Since then neuroscience research has shown that we possess two distinct forms of self-awareness: one that keeps track of the self across time and one that registers the self in the present moment. The first, our autobiographical self, creates connections among experiences and assembles them into a coherent story. This system is rooted in language. Our narratives change with the telling, as our perspective changes and as we incorporate new input. The other system, moment-to-moment self-awareness, is based primarily in physical sensations, but if we feel safe are not rushed, we can find words to communicate that experience as well. These two ways of knowing are localized in different parts of the brain that are largely disconnected from each other.10 Only the system devoted to self-awareness, which is based in the medial prefrontal cortex, can change the emotional brain. ... One system creates a story for public consumption, and if we tell that story often enough, we are likely to start believing that it contains the whole truth. But the other system registers a different truth: how we experience the situation deep inside. It is this second system that needs to be accessed, befriended, and reconciled. (Location 4239)

But stories also obscure a more important issue, namely, that trauma radically changes people: that in fact they no longer are “themselves.” It is excruciatingly difficult to put that feeling of no longer being yourself into words. Language evolved primarily to share “things out there,” not to communicate our inner feelings, our interiority. (Again, the language center of the brain is about as far removed from the center for experiencing one’s self as is geographically possible.) Most of us are better at describing someone else than we are at describing ourselves. ... We can get past the slipperiness of words by engaging the self-observing, body-based self system, which speaks through sensations, tone of voice, and body tensions. Being able to perceive visceral sensations is the very foundation of emotional awareness. ... There are other ways to access your inner world of feelings. One of the most effective is through writing. ... In the practice called free writing, you can use any object as your own personal Rorschach test for entering a stream of associations. Simply write the first thing that comes to your mind as you look at the object in front of you and then keep going without stopping, rereading, or crossing out. ... A wooden spoon on the counter may trigger memories of making tomato sauce with your grandmother—or of being beaten as a child. ... Soon an image will emerge, then a memory, and then a paragraph to record it. Whatever shows up on the paper will be a manifestation of associations that are uniquely yours. (Location 4271)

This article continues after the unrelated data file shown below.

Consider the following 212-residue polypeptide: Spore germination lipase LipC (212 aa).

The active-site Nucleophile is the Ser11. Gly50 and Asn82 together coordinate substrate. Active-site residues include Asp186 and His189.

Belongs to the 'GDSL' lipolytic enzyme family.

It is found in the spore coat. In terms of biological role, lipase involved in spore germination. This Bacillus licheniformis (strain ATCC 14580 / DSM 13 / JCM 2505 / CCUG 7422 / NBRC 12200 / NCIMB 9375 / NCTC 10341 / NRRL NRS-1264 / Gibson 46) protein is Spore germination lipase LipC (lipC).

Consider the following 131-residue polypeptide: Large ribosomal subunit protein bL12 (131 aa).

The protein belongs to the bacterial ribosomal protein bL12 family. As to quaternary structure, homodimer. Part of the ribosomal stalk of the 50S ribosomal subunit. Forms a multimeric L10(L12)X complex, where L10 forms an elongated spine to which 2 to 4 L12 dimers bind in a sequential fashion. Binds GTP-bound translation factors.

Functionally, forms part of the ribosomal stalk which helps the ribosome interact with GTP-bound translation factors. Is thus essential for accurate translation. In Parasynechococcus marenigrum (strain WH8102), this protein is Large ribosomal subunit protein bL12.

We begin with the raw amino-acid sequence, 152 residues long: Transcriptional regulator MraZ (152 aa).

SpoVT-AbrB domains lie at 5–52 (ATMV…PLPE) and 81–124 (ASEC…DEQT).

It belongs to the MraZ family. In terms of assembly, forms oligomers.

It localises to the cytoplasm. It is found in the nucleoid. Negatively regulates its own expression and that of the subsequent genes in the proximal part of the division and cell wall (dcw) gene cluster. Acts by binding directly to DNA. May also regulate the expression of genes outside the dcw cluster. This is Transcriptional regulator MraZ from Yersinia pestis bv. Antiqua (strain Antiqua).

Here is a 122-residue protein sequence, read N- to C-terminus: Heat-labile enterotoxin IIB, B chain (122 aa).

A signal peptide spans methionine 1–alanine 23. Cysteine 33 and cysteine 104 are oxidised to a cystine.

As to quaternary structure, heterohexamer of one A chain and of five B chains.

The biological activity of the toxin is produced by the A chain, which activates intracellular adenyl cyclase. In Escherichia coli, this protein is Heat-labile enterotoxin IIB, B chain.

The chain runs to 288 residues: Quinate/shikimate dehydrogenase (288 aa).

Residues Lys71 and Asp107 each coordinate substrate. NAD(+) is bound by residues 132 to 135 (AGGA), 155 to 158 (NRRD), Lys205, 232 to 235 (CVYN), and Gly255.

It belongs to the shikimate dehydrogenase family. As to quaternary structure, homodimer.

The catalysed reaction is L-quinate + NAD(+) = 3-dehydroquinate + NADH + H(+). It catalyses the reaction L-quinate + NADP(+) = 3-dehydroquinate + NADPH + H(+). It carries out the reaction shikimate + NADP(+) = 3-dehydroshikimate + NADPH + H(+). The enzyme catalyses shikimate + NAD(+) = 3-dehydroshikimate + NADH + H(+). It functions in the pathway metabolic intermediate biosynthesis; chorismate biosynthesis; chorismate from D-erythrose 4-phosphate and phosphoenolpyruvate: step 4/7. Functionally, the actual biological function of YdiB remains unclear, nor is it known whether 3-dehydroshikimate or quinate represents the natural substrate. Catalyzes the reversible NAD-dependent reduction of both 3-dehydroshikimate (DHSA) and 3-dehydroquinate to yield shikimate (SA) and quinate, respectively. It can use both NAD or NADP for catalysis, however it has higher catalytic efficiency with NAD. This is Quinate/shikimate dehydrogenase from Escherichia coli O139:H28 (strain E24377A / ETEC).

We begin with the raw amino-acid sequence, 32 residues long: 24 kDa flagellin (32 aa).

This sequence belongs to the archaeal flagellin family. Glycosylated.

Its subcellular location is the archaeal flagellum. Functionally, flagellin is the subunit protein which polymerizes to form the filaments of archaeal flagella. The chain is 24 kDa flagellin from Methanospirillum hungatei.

Those who allowed themselves to feel their emotions showed significant physiological changes, both immediate and long term. During their confessions blood pressure, heart rate, and other autonomic functions increased, but afterward their arousal fell to levels below where they had been at the start of the study. The drop in blood pressure could still be measured six weeks after the experiment ended. ... Again, those who wrote about personal traumas had fewer visits to the student health center, and their improved health correlated with improved immune function, as measured by the action of T lymphocytes (natural killer cells) and other immune markers in the blood. (Location 4328)